It comes from a way of life. It has nothing to do with a planned strategy. As a doctor I always felt that you kind of become insensitive to people’s needs because you see so much pain. But it should not be so. At Dr. Batra’s we make sure all doctors go out and work on people who are less fortunate. This takes them out of air conditioned rooms and enables them to see what the world is really like. In this way, they value what they have as well. Basically it’s the service industry, so we must serve people; service is a way of life. When you reach out to other people, you serve yourself as well. There is so much pain and sickness out there, and as doctors we can give treatment to people who can’t afford it. We’ve seen people who’ve taken so many loans to afford medication, and the patient dies anyway and whole family is repaying loans. It’s so simple to just reach out to people. We’ve been working with animals in Delhi with Maneka Gandhi’s People for Animals group. We have provided homoeopathic treatment to 1100 dogs. We are also involved with old age homes, we work with the mentally challenged in Lucknow, and blind people in Bombay. All of this is inbuilt into our brand. We have a 1% formula – all employees give 1% of their salary, and company gives 1% of the net profit to the foundation. So the more we grow, the more money is available for charity, which becomes a driving force.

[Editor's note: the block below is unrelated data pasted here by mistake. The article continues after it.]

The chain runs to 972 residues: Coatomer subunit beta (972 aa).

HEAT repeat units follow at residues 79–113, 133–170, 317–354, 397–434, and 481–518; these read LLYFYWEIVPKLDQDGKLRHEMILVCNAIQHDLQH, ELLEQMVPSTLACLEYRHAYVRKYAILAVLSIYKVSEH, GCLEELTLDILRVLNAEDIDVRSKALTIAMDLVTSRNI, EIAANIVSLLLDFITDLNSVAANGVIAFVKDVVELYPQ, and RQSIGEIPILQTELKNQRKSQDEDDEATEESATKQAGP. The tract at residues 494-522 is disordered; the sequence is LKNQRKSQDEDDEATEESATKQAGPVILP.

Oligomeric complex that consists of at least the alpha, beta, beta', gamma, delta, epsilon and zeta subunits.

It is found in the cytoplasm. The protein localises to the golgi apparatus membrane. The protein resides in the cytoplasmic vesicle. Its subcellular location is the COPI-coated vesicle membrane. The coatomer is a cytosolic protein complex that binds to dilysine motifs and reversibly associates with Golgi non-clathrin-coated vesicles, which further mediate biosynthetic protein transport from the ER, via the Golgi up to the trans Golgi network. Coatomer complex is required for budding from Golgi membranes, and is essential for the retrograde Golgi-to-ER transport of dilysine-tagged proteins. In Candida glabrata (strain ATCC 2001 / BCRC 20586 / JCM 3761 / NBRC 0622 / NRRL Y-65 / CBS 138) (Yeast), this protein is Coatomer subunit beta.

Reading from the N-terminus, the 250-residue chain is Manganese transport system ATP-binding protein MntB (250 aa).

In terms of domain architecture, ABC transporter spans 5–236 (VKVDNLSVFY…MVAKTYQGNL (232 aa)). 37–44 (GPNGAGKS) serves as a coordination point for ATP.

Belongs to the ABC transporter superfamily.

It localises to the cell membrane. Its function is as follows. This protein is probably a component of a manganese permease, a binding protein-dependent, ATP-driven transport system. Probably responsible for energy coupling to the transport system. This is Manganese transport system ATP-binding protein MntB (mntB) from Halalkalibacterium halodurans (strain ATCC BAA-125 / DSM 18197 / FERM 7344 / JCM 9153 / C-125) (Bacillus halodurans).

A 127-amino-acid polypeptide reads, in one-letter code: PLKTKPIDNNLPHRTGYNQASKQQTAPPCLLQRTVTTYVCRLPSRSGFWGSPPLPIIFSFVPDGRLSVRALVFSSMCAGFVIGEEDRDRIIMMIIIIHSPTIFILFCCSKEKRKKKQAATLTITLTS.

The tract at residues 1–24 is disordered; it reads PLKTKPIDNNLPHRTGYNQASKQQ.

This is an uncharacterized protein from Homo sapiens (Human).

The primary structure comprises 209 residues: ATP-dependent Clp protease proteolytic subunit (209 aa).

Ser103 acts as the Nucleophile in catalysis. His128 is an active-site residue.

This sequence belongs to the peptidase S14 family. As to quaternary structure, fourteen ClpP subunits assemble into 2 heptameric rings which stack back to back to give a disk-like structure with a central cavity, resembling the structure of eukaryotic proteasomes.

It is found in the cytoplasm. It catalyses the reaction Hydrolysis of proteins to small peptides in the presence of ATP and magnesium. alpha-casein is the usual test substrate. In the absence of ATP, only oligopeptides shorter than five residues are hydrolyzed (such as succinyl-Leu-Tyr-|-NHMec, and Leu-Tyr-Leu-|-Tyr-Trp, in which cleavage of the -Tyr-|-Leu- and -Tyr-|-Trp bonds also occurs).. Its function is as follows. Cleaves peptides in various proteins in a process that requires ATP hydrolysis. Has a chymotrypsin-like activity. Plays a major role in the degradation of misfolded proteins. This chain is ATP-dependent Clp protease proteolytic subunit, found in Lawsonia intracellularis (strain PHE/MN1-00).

What are the pre- and post- surgical measures to be taken with respect to daycare aesthetic surgeries like Botox fillers, scar removal and others?

All of these are day surgeries. Most are hair transplantations. Before the surgery, every patient is screened. Every candidate is not ideal, so screening is important. Cosmetic surgery has to look at aesthetics. A lot of visualisation is required, one must visualise how a patient will look 5-10 yrs from now in order for it to be effective. Patients need to be medically fit so a medical test has to be done. Pre-screening is done one day before. Otherwise it’s a simple surgery. You’re watching TV, talking on the phone, eating lunch, all under local anaesthesia. A lot of these surgeries and are called “office hours surgery” or “coffee break surgeries”, the latter term has been used to promote cosmetic surgery in the West. There’s very little that has to be done, actually. Post-surgery, don’t wash your hair, and within 7 days remove stitches. After this you can do whatever you want including bungee jumping. In 6 months time or so the hair begins to grow and will not fall again.